Ovarian cancer test could detect disease earlier than current methods TNA

The female reproductive system

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A new test may be able to detect ovarian cancer earlier than existing diagnostic tools.

Epithelial ovarian cancer, which accounts for 90% of ovarian cancer cases, is one of the deadliest types of cancer, with only 30% of people with the disease living more than five years later. the diagnosis.

One reason for this is that epithelial ovarian cancer is asymptomatic for much of its course, so by the time people see a doctor it has reached advanced stages.

A blood test for a protein called CA125 is used to diagnose ovarian cancer, but it does not always detect the disease reliably. Population screening program tested on over 200,000 women in UK failed to significantly reduce the number of deaths from ovarian cancer.

To develop a better test, Pan Wang of Peking University in China and colleagues collected uterine fluid from 219 women with cancer, including those with early-stage ovarian cancer, advanced ovarian cancer, benign ovarian cancer and endometrial cancer. Uterine fluid contains cells and metabolic products, or metabolites, that come from the ovaries and fallopian tubes.

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Using chemical analyzers called mass spectrometers, the researchers examined the fluid of 96 women for metabolites whose levels were markedly distinct for those with early-stage ovarian cancer. They identified a group of seven metabolites, including the amino acids tyrosine and phenylalanine, that could be used for diagnosis.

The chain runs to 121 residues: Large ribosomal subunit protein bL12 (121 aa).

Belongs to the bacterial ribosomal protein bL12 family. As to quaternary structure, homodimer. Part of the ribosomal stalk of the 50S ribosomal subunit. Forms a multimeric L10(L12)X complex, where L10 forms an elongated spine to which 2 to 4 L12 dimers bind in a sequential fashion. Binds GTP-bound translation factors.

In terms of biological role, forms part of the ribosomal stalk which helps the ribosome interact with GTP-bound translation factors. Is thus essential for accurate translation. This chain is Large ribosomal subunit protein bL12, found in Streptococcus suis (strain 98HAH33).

Then they tested the fluids of the remaining 123 women for these seven metabolites and performed the CA125 test on them. The new test accurately identified most people with early-stage ovarian cancer and did much better than the CA125 test for diagnosing early-stage ovarian cancer.

The results are promising, but the test needs to be validated in a larger group of people, says Eric Eisenhauer at Massachusetts General Hospital in Boston. “Effective nonsurgical tests for early-stage ovarian cancer have been elusive for more than five decades,” he says. “Most of the tests currently available for early detection struggle to identify ovarian cancer while it is still at an early stage. I would like to see this profile validated in a larger prospective data set, but this first report is very promising.

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Sujata Rawat at Adesh Hospital in Bathinda, India, points out that the study did not include people without cancer for comparison, and that there may be other conditions that alter the metabolite profile in a similar way .


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